Since my partner keeps encouraging me to write about my travels (though she does a much better job at it), I thought I’d do so. We spent the day in Copenhagen, a lovely city, where last night we simply wandered around the pedestrian-only streets. In walking distance of our hotel (the conveniently located but not too fancy Hotel Danmark), we spent the day at Christiansborg Slot, seeing the Royal Reception Rooms, ruims of the old castle, armory and royal stables. While it was slightly chilly and somewhat rainy, it was a very enjoyable day with the kids.

After living a China for a year, Europe is of such a smaller and lesser crowded scale. I often assume things will be difficult and crowded when they simply aren’t. For example, as I write this I’m on the City Night Light train from Copenhagen, Denmark, to Basel, Switzerland. I assumed the Copenhagen Central Station (København H) would be packed. I was decidedly wrong. A spacious train station with few people, at least compared to China.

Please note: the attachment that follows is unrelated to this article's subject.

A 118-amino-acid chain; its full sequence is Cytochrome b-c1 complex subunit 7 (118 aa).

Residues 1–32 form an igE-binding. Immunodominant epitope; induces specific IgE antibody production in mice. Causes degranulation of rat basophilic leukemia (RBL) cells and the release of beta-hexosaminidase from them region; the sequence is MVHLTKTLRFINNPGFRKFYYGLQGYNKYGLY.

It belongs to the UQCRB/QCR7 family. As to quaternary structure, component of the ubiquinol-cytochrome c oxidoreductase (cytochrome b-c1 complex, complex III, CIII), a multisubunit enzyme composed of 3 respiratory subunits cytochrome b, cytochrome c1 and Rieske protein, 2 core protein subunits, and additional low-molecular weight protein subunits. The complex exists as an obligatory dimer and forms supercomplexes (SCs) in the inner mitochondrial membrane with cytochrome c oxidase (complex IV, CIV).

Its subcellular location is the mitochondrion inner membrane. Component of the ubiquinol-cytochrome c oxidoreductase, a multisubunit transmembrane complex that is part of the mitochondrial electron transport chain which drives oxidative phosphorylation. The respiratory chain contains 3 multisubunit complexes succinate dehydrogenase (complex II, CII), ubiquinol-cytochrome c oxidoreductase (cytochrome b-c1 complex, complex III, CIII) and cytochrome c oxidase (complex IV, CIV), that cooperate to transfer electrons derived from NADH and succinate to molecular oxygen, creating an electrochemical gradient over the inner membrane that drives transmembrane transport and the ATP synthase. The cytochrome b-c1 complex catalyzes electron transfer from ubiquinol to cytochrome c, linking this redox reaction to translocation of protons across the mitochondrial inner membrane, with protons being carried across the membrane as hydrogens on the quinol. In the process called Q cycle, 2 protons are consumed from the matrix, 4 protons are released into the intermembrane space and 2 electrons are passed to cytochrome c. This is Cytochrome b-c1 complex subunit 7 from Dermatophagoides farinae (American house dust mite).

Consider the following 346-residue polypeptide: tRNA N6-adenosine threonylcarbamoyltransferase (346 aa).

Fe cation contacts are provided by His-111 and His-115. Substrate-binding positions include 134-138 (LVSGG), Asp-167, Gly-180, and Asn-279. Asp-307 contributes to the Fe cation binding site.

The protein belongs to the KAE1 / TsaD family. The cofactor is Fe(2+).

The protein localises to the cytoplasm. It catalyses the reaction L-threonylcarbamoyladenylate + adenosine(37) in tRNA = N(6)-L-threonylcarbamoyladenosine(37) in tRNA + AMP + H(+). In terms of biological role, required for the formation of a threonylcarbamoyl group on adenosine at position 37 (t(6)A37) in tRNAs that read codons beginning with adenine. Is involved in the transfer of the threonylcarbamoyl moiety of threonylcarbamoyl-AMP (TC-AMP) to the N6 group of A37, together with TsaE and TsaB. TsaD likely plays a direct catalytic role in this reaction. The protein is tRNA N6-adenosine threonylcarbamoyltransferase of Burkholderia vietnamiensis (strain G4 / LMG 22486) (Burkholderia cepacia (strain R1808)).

On the way to Basel, we’ll pass through essentially all of Denmark and Germany. We currently stopped in Kolding, Denmark. We’re in a four-person sleep couchette. Some tips for train travel thorough Europe: (1) Carry a lot of food and drink with you. But a note: if you love sausage, potatoes, cheese, beer and chocolate, you need not every carry any food as these things are found in great abundance in Scandinavia, Germany, Switzerland, and on this particular train. (2) Carry cash in many denominations. Shockingly (but maybe not given Germany’s relationship to the Euro), the City Night Line only takes Euros and Swiss Francs, and I had to do a bit of a song and dance when we stopped in Odense to get Danish Kronor from an ATM, and convince someone to let me buy something in Kronor and get change in Euros so I would have Euros on the train. (3) Bring a map of Europe with you so you can see where you are. (4) The lighter you pack the better, something we fail to given that my kids can’t carry all their bags. I can’t wait to say: “You can bring what you can carry.”

In other news, my sabbatical has just hit a turning point, where a feel I finally have the time to simply write. Article paragraphs and grant proposals are being typed with more speed. After this post, I’ll move to work on a article tentatively titled, “Global Environmental Law: Food Safety and China.”